Dark Star Orchestra to Bring an Acoustic Grateful Dead Set to MIM
Let us be a little clearer. DSO picks a Grateful Dead show from a list of thousands spanning the Dead's 40-plus-year career -- that's a hell of a lot of shows! -- listens to them (almost everything the Dead did is archived) and then performs that set list. The band always brings in the right equipment -- organs or pianos, percussion instruments, the "Donna" singer, etc. to get the feel as right as the songs. Yet, DSO doesn't try to emulate the concert note for note, but rather puts its take on the show. Having studied the Dead for so many years and having performed over 2,000 concerts, DSO accurately captures the feel and intensity that was the Grateful Dead. This is as close to the real thing as it gets.
With all those concerts, however, Dark Star, like the Grateful Dead themselves, rarely play acoustic sets. The Grateful Dead did some long acoustic-show runs in the early 1980s in New York and San Francisco, with scattered sets before and after, so it was always a special occasion when the boys unplugged.
For their April Fool's Day set at the Musical Instrument Museum, DSO goes acoustic in what is an even rarer occasion for them. How they handle "Monkey and the Engineer" or "Casey Jones" all depends on which historic show they select.
Up on the Sun caught up with Dark Star Orchestra drummer Dino English to get his take on the acoustic tour, the challenges and adjustments needed to play acoustic, and a hint at what the Phoenix show might entail.
Up on the Sun: To begin, what is your role in the band, and how long have you been doing it?
Dino English: I am one of two drummers in the band, stage right. I primarily fulfill the same musical roll as Bill Kreutzmann fulfilled in the Grateful Dead, laying down a nice backbeat that hopefully will inspire people to dance or at least connect emotionally to the music. I've played in Dark Star Orchestra for almost 14 years.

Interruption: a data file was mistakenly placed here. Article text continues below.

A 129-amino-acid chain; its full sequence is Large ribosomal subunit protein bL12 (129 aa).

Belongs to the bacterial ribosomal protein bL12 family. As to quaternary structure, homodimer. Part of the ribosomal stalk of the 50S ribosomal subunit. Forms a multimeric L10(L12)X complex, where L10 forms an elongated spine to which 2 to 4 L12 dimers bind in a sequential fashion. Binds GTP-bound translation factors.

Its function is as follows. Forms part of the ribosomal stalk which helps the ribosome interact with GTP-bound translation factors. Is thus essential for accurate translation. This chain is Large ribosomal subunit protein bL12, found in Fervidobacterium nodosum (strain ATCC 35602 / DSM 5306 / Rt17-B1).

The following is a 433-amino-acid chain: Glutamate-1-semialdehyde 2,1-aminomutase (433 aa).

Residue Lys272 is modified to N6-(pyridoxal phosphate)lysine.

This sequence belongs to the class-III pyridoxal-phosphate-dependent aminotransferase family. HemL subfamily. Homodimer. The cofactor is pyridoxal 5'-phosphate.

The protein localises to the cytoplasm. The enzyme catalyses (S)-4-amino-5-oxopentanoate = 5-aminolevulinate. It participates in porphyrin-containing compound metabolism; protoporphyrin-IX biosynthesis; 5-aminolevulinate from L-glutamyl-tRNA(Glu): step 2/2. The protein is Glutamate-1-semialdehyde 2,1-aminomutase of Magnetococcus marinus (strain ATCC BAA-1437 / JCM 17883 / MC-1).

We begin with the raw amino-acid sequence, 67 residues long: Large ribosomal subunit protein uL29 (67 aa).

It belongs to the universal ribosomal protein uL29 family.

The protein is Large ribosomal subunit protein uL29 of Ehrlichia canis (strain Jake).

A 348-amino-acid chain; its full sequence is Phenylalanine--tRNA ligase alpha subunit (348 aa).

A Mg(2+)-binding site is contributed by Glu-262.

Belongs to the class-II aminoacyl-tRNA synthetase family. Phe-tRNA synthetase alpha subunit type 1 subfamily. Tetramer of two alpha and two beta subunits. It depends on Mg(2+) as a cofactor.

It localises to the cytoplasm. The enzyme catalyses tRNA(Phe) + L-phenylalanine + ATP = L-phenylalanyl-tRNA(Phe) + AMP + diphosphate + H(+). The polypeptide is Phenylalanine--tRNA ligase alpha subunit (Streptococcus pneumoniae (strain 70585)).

DSO has played hundreds of shows. How rare a gig is it when you get to play acoustic?
We are quickly approaching 2,200 shows played. I'd say we average roughly one acoustic show a tour. This tour, we will be doing two.
I would think that the opportunity to play acoustic would be a nice break, something different?
It is a nice change of pace. Actually, our whole presentation is geared toward being a nice change of pace from night to night. We take a different approach to playing Grateful Dead music on a night-to-night basis, and playing acoustic is another notch in our belt of possibilities for any given show. With every different approach or era we play comes a fresh perspective. That keeps it fun for us to play and fun for the audience to follow along as we morph into a different sound from night to night.
For us drummers, playing acoustic means paring down to kick, snare (played most often with brushes), conga drum, and various percussion (instruments). Playing acoustic brings up different gems that we don't play electric. The gigs tend to be a little less formal (if that's possible) in that the guitarists sit and relax and share a few stories or banter between band and audience. Nick Tiano, our stage manager, has affectionately named it "stools and stories" night.